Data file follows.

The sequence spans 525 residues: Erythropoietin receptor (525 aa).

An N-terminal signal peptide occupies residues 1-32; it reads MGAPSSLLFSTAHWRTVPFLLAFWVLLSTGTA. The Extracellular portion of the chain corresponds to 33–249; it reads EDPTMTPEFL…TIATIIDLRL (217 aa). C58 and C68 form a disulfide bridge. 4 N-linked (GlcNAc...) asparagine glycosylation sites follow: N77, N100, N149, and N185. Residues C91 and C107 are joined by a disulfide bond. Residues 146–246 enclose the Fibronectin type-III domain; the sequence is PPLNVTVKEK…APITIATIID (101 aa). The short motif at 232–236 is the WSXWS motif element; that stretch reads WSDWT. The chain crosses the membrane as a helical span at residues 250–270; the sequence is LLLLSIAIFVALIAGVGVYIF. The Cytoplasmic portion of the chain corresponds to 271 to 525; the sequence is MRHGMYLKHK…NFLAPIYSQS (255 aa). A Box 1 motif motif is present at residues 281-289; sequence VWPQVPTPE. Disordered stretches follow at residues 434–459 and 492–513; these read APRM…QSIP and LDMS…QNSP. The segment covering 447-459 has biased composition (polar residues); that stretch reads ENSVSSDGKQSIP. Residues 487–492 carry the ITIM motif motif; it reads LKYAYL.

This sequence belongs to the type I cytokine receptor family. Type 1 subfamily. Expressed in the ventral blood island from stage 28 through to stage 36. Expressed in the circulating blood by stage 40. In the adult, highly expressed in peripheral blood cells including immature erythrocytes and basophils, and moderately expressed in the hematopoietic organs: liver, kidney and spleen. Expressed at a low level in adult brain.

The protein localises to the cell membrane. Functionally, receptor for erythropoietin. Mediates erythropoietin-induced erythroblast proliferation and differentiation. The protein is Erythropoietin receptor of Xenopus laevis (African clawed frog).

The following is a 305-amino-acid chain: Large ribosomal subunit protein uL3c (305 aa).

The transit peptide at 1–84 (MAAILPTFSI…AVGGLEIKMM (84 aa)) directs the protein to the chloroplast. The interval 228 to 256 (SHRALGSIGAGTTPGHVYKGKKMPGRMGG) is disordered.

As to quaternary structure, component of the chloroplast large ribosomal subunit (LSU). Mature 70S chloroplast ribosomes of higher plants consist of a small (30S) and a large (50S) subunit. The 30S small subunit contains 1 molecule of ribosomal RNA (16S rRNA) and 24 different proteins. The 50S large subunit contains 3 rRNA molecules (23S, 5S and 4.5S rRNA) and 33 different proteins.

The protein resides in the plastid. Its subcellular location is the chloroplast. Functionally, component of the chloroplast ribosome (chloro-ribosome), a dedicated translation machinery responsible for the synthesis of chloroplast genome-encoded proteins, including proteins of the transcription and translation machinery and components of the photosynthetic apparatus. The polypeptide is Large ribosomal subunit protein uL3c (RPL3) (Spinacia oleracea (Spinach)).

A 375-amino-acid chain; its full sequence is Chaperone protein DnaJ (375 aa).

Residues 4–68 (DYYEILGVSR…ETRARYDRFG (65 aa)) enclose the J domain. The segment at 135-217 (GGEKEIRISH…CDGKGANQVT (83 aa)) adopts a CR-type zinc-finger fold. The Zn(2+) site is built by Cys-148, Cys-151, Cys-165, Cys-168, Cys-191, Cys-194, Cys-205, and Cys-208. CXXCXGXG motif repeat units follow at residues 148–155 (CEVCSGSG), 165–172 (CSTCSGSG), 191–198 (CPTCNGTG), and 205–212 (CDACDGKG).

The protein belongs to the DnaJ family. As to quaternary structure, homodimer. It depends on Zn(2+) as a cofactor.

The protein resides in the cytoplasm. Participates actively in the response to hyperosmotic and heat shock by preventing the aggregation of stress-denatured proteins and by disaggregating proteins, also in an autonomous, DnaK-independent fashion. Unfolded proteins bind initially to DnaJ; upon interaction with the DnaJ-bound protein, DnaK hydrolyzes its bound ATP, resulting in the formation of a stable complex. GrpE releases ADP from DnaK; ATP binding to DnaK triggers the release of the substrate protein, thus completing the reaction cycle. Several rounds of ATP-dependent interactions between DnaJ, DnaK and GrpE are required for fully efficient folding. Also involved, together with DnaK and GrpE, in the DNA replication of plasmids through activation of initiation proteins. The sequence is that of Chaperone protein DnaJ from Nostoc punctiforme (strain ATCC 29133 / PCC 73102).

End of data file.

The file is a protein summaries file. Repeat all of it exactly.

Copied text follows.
The sequence spans 525 residues: Erythropoietin receptor (525 aa).

An N-terminal signal peptide occupies residues 1-32; it reads MGAPSSLLFSTAHWRTVPFLLAFWVLLSTGTA. The Extracellular portion of the chain corresponds to 33–249; it reads EDPTMTPEFL…TIATIIDLRL (217 aa). C58 and C68 form a disulfide bridge. 4 N-linked (GlcNAc...) asparagine glycosylation sites follow: N77, N100, N149, and N185. Residues C91 and C107 are joined by a disulfide bond. Residues 146–246 enclose the Fibronectin type-III domain; the sequence is PPLNVTVKEK…APITIATIID (101 aa). The short motif at 232–236 is the WSXWS motif element; that stretch reads WSDWT. The chain crosses the membrane as a helical span at residues 250–270; the sequence is LLLLSIAIFVALIAGVGVYIF. The Cytoplasmic portion of the chain corresponds to 271 to 525; the sequence is MRHGMYLKHK…NFLAPIYSQS (255 aa). A Box 1 motif motif is present at residues 281-289; sequence VWPQVPTPE. Disordered stretches follow at residues 434–459 and 492–513; these read APRM…QSIP and LDMS…QNSP. The segment covering 447-459 has biased composition (polar residues); that stretch reads ENSVSSDGKQSIP. Residues 487–492 carry the ITIM motif motif; it reads LKYAYL.

This sequence belongs to the type I cytokine receptor family. Type 1 subfamily. Expressed in the ventral blood island from stage 28 through to stage 36. Expressed in the circulating blood by stage 40. In the adult, highly expressed in peripheral blood cells including immature erythrocytes and basophils, and moderately expressed in the hematopoietic organs: liver, kidney and spleen. Expressed at a low level in adult brain.

The protein localises to the cell membrane. Functionally, receptor for erythropoietin. Mediates erythropoietin-induced erythroblast proliferation and differentiation. The protein is Erythropoietin receptor of Xenopus laevis (African clawed frog).

The following is a 305-amino-acid chain: Large ribosomal subunit protein uL3c (305 aa).

The transit peptide at 1–84 (MAAILPTFSI…AVGGLEIKMM (84 aa)) directs the protein to the chloroplast. The interval 228 to 256 (SHRALGSIGAGTTPGHVYKGKKMPGRMGG) is disordered.

As to quaternary structure, component of the chloroplast large ribosomal subunit (LSU). Mature 70S chloroplast ribosomes of higher plants consist of a small (30S) and a large (50S) subunit. The 30S small subunit contains 1 molecule of ribosomal RNA (16S rRNA) and 24 different proteins. The 50S large subunit contains 3 rRNA molecules (23S, 5S and 4.5S rRNA) and 33 different proteins.

The protein resides in the plastid. Its subcellular location is the chloroplast. Functionally, component of the chloroplast ribosome (chloro-ribosome), a dedicated translation machinery responsible for the synthesis of chloroplast genome-encoded proteins, including proteins of the transcription and translation machinery and components of the photosynthetic apparatus. The polypeptide is Large ribosomal subunit protein uL3c (RPL3) (Spinacia oleracea (Spinach)).

A 375-amino-acid chain; its full sequence is Chaperone protein DnaJ (375 aa).

Residues 4–68 (DYYEILGVSR…ETRARYDRFG (65 aa)) enclose the J domain. The segment at 135-217 (GGEKEIRISH…CDGKGANQVT (83 aa)) adopts a CR-type zinc-finger fold. The Zn(2+) site is built by Cys-148, Cys-151, Cys-165, Cys-168, Cys-191, Cys-194, Cys-205, and Cys-208. CXXCXGXG motif repeat units follow at residues 148–155 (CEVCSGSG), 165–172 (CSTCSGSG), 191–198 (CPTCNGTG), and 205–212 (CDACDGKG).

The protein belongs to the DnaJ family. As to quaternary structure, homodimer. It depends on Zn(2+) as a cofactor.

The protein resides in the cytoplasm. Participates actively in the response to hyperosmotic and heat shock by preventing the aggregation of stress-denatured proteins and by disaggregating proteins, also in an autonomous, DnaK-independent fashion. Unfolded proteins bind initially to DnaJ; upon interaction with the DnaJ-bound protein, DnaK hydrolyzes its bound ATP, resulting in the formation of a stable complex. GrpE releases ADP from DnaK; ATP binding to DnaK triggers the release of the substrate protein, thus completing the reaction cycle. Several rounds of ATP-dependent interactions between DnaJ, DnaK and GrpE are required for fully efficient folding. Also involved, together with DnaK and GrpE, in the DNA replication of plasmids through activation of initiation proteins. The sequence is that of Chaperone protein DnaJ from Nostoc punctiforme (strain ATCC 29133 / PCC 73102).